Tell Me About It

I have lost all my friends because of my mental illness

Tell Me About It: ‘Should I try to reconnect with old friends, or just try and find new people’

PROBLEM: I am a woman in my 20s and after many months of being mentally unwell, I was diagnosed with a mental illness last year. I have lost all my friends because of this. Some I lost before I was diagnosed and that was probably because of my behaviour, others I lost after getting a diagnosis, and then I had to distance myself from the last group of friends I had as they partied too much which isn’t good for my recovery. I recently started a new job, but I am working remotely.

I feel really lonely and isolated. I would love to know how I can find friends again, possibly even reconnect with the friends I lost prior to my diagnosis – but they don’t know I have a mental illness as I’ve kept it quite private.

How should I approach this, or should I just try and find new friends?

ADVICE: You need to do both things, link back in with past friends and also work at creating new connections. As a young person in your 20s, you should have lots of friends and a good social life and this is something good to aim for. As you are now aware, many mental health problems surface for people before or around the early to mid-20s and this can have a devastating effect on their social wellbeing.

It will mean owning your difficult behaviour as related to the illness and not necessarily to you

When you were in the throes of your mental illness, you may not have been able to decipher what the effect was on those around you, but now you know and are in a position to do something about it. You, as a person, are still you and the friendships you made prior to your illness were based on a fundamental aspect of who you are and so it should be possible to rekindle these connections based on earlier experiences.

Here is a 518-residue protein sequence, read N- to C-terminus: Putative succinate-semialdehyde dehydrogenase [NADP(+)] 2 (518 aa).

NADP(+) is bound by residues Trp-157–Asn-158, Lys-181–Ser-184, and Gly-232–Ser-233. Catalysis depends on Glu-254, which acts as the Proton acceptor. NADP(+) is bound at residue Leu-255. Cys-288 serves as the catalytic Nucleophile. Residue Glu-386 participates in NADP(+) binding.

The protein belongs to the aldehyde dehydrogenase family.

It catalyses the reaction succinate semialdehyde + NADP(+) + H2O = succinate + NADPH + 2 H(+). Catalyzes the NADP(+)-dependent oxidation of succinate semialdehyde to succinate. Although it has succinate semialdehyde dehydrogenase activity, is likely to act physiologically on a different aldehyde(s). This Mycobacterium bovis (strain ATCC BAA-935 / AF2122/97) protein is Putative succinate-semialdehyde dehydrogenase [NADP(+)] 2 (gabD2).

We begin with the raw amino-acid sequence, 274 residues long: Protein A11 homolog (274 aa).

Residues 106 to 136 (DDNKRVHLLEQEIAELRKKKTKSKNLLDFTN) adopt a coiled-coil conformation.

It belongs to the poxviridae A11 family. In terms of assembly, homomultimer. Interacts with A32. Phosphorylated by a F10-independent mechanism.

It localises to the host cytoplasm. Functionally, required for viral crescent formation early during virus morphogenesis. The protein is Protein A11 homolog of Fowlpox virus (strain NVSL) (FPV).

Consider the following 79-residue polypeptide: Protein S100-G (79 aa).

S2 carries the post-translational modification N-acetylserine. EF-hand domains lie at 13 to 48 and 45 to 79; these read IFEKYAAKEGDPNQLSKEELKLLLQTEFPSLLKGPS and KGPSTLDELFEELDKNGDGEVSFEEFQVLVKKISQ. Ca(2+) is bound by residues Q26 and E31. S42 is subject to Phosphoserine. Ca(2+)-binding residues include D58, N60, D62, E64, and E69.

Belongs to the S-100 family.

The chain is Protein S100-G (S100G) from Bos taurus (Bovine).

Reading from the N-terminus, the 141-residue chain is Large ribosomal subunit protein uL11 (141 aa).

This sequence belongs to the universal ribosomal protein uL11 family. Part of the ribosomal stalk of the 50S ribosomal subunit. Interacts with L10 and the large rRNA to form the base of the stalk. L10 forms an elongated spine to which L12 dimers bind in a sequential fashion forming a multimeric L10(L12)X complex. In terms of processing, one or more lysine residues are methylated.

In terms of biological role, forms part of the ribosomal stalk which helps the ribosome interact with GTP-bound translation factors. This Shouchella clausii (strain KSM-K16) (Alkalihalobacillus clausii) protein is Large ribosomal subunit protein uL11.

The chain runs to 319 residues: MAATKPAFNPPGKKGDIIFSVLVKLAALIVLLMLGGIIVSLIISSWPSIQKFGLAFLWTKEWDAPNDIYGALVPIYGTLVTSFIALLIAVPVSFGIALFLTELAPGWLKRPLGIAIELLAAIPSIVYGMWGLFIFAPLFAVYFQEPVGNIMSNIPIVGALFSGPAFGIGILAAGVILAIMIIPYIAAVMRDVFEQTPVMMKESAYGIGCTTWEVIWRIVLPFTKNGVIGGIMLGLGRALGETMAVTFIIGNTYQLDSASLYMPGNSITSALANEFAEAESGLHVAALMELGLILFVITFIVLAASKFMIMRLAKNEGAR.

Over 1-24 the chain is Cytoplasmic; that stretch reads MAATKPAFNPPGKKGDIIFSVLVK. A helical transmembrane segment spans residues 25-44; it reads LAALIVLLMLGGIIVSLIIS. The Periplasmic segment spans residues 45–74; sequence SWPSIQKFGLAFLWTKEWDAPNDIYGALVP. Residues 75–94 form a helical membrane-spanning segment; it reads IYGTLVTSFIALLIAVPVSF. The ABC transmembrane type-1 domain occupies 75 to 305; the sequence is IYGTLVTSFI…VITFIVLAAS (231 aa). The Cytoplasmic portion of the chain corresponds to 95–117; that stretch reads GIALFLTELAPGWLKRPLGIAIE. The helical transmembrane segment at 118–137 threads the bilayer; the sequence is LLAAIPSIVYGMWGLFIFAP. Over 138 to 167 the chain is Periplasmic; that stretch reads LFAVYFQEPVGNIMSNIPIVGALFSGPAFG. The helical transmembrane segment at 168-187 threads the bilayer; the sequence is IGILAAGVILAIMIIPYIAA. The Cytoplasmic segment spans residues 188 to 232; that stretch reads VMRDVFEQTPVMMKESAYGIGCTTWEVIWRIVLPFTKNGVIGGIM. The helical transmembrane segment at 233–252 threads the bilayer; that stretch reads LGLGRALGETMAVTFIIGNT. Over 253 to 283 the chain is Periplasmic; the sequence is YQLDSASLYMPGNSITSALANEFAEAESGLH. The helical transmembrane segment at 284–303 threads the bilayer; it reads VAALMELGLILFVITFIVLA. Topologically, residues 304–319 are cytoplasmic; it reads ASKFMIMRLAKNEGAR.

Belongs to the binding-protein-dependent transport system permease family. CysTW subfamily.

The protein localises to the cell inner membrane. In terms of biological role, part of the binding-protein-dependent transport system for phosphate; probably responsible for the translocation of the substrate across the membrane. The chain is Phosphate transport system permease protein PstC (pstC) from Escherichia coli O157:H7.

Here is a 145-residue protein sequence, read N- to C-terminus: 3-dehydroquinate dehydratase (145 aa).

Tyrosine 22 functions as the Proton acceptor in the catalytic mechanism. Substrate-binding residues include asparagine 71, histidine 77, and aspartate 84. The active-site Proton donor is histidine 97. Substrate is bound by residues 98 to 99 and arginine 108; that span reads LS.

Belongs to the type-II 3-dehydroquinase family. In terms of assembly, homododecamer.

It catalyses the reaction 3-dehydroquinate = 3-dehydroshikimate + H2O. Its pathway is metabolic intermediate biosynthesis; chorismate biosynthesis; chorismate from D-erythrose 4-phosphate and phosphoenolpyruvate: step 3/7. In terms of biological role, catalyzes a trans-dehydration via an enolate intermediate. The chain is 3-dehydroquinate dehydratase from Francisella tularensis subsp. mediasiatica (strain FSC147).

Of course, this will be hard as it will mean being less private about your illness and owning your difficult behaviour as related to the illness and not necessarily to you. If you do take the trouble of contacting your old friends, it is because you think they are worth the risk of rejection and so demonstrates the high esteem in which you hold them. All friendship (other than acquaintance) requires vulnerability if it is to deepen and last and this is your chance to find out if these old friends can be put into the lifelong category. You are to be applauded for understanding that you cannot (at this time) be around groups who are partying a lot and it says a lot about your resilience and courage.

There continues to be a stigma around mental illness, and this will not be broken until there is more talking and breaking down of the misconceptions around it. Difficult as it is for you, there is an opportunity for you now to challenge this stigma by speaking to your friends until they understand fully what happened and how you are managing it.

Shame is often associated with mental illness so we need to confront shame by bringing it into the open and deconstructing it until we discover the truth – that it is not a personal defect but something we have been subject to. As you practice the courage to speak to your old friends, and as you refuse to hold the bitterness of shame deep within you, you will find that you will become more open and confident in the person you are. Then it will be easier to make new friendships, without fear of being found out as someone who has something to hide. A suggestion would be to join groups of people who are naturally health seeking, eg, a running group or yoga class. This means you will not be under too much pressure to go partying, plus you will find that their focus is on the activity rather than on personal history.

As you have been through so much and have travelled the road to recovery, it might be an idea to volunteer with a helpline or service that supports people with mental health difficulties. You would have a lot to offer in terms of genuine hope but also you might find it good to be around other volunteers who have a clear understanding and support for those who find themselves in difficulty.

We do not need a huge number of close friends, but we do need a handful that we can trust, rely on and who will stand by us no matter what happens. These friendships take time, effort and commitment to create and each step towards this requires some opening up and risk-taking.

You can’t always know from the beginning how a friendship will develop, so you have to start by choosing people to be with who are interesting and whose company you enjoy. With time, you will discover the few friendships that are worth the long haul but right now the place to start is by linking in with past friends and joining one or two activities that you might like.